- Rykelle Kemp
Tchin is my father, and he has given We Are The Seeds his unconditional support from day one, particularly when we started in Philadelphia. He shows his work and performs at Seeds in Santa Fe, and that is wonderful. He’ll tell stories, play the flute and tell a joke or two. However, Philadelphia is a different place with different needs from what Santa Fe requires. A lot of people in the Northeast aren’t even sure that we actually exist as Native people, so we’re starting at ground-level education. It’s a lot of doing programs for very little money and volunteering just to get our name out here, because we don’t have the brand recognition that we have in Santa Fe.
Tchin was right there with me. Anything I asked him to do: can you go do a school assembly, can you do a virtual school visit, can you do a workshop for 90 people? One time I asked him to do a pottery workshop at the last minute, so he ran to the grocery store looking for clay and ended up finding Play-Doh. He made it work. Tchin is always there because he believes in what we’re doing and because he loves me.
My dad is an educator, and an incredible storyteller and performer and culture bearer. He brings joy, and he’s also very forward. He will say how it is, but he also brings light and is very focused on celebrating the joy of being Indigenous. That was a big lesson that I’ve learned from him in my work. It’s easy to fall into a lot of struggle or challenge or negativity, but there’s a way to also focus on joy. That’s what we choose to do at Seeds.
- Tailinh Agoyo
To me, We Are the Seeds represents healing because it’s about community connection and bringing an awareness of Indigenous peoples that is often missing in the wider population. Seeds has connected me with organizations and people that were new to me and that’s been great. Since working with Seeds, I’ve had the opportunity to share my work and perform in incredible spaces. Importantly, I’ve been compensated for my work, supporting my career as a professional artist and performer.
It is no surprise to me that Tailinh is doing this phenomenal work. Traveling with me from a very young age, she was immersed in the art world, and because of that has a unique perspective and drive. The ways Seeds offers artists a platform to express themselves freely is one of the reasons why I think her work stands out. Behind the scenes, Tailinh is fiercely protective of those she works with, making sure their labor is valued and that they are treated respectfully. I’m watching Seeds mature into a strong and sustainable organization and I’m very proud. The future is bright and I am looking forward to seeing what beautiful things are on the horizon.
Peggy FontenotPatawomeck/Potawatomi Descent
Peggy Fontenot is fierce, and has incredible life experience and stories that I’ve only begun to scratch the surface of. I have a lot of respect for Peggy. Every year, when I see how she advocates for Native people and her activism, whether it’s through her artwork or otherwise, I just think, “She’s so brave.” I’m grateful for her, and for her voice, and that she’s willing to make a stand for what’s right. I know that sometimes things are not easy, and I’ve had personal experience and difficulty in my life. I don’t know that I could be as courageous as Peggy, to be as public as she is about the issues that she faces. But that’s what makes her art powerful and important and valuable. I am so overwhelmed by the pieces that she has in the show. I’m excited to learn more about them and what they mean to her. I am grateful that she has found a place at We Are The Seeds.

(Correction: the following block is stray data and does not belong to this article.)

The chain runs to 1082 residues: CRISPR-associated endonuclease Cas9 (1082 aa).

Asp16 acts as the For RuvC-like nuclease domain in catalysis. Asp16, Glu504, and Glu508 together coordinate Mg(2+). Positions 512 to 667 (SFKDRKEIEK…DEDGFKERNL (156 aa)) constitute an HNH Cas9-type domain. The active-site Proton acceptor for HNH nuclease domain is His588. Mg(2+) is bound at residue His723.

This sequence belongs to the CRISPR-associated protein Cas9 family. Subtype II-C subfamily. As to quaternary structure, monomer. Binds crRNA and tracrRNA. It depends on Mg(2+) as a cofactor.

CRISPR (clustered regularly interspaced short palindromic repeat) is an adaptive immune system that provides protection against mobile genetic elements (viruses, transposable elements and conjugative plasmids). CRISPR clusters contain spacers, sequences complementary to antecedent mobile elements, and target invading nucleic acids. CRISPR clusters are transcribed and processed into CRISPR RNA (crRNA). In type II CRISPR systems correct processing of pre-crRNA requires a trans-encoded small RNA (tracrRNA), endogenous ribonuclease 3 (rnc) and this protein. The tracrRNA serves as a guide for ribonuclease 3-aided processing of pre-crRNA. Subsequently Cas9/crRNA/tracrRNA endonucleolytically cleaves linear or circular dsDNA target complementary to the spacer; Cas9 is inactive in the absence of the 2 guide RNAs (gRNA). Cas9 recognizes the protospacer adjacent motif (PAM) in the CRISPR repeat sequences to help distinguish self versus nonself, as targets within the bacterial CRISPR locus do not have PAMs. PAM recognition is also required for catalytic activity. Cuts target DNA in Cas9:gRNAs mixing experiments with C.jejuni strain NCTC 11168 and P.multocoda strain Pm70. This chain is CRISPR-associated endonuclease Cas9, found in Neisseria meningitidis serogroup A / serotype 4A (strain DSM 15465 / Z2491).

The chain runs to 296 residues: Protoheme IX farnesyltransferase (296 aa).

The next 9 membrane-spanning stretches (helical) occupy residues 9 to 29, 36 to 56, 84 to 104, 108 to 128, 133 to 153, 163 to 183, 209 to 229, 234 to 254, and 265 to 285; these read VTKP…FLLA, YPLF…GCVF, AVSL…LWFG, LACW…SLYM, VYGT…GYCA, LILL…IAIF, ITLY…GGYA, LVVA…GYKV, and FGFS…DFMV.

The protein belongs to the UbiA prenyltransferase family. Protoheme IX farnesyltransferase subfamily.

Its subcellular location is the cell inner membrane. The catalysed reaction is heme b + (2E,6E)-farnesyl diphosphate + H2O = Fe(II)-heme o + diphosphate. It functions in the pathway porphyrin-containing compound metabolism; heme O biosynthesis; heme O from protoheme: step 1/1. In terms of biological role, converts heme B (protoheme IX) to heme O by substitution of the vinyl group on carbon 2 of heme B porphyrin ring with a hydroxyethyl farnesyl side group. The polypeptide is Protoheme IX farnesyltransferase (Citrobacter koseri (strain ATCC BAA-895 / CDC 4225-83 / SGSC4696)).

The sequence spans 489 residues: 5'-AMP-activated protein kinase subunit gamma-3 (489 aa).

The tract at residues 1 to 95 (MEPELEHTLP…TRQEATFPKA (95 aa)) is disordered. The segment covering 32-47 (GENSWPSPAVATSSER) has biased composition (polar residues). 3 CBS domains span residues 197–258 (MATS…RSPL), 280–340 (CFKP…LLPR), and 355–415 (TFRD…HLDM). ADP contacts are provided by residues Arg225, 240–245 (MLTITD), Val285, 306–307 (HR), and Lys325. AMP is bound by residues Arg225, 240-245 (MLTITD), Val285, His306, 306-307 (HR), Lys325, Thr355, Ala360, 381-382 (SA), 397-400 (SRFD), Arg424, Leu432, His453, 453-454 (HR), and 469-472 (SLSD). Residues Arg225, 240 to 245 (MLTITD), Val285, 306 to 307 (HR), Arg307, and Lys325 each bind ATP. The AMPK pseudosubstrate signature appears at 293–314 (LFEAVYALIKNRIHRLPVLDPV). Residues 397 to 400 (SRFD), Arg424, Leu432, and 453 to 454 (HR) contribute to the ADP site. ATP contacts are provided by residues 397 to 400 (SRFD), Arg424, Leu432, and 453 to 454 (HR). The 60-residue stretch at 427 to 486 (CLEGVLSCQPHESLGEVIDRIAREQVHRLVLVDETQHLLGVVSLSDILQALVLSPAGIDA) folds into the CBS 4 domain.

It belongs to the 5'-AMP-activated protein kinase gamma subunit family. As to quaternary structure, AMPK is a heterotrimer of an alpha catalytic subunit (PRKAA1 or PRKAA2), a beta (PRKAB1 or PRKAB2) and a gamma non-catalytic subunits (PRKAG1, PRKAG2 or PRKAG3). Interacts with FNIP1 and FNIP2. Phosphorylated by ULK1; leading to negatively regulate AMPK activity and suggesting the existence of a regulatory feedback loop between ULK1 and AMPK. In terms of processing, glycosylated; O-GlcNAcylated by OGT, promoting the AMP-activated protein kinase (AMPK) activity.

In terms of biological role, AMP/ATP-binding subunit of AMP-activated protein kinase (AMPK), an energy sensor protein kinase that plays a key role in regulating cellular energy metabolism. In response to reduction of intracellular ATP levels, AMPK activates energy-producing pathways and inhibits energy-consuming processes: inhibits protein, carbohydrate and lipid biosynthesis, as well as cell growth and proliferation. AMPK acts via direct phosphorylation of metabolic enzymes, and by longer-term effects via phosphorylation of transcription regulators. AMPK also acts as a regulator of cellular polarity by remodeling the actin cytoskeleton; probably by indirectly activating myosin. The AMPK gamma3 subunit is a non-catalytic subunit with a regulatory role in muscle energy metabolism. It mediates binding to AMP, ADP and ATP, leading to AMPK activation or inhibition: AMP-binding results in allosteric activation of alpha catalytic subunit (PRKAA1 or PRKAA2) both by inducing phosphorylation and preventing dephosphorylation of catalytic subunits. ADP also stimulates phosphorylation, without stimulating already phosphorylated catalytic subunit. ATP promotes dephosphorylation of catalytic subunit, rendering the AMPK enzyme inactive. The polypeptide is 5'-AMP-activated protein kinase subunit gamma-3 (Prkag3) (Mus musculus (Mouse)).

- Tailinh Agoyo
We Are The Seeds and its community are artists, activists and educators. Seeds is inclusive. They accept not only established artists, but young, upcoming contemporary artists. Unlike some other venues, they accept not only artists who are members of federal tribes, but those from state-recognized tribes, and those that are certified by a tribe, which is in accordance with the Indian Arts and Crafts Act of 1990.
Seeds provided me a venue, whether or not I participated in Indian Market, and especially when I was not accepted into Indian Market. They have provided me a home, and a community, as well as a venue to continue to exhibit my work and educate the public about issues within Indian Country.
Although activism has come at a high price for me personally, I am not an individual who can idly sit by. It's important to bring awareness to issues that others might not be familiar with, whether the individuals are Native or non-Native, and to engage them in constructive conversations. In addition, I feel it's my responsibility to provide a voice for those who don't necessarily have one.
- Peggy Fontenot
Galen LaRocheSicangu Lakota
Galen LaRoche is an incredible photographer who captures images from his life and experiences. I really appreciate him bringing those images to Santa Fe, so that he can tell his stories, because they’re really important. He’s a wonderful person, and I remember at the beginning of quarantine, We Are The Seeds had this Zoom happy hour so that we could all chat together. Maybe about five or six artists showed up, because everybody was scrambling and trying to figure out life. Galen was there, and it was so nice to connect outside of the working environment where we’re always so busy. It was so great, and I appreciate him showing up. It was a nice feeling during a time when everything was so uncertain. We offered each other support.
- Tailinh Agoyo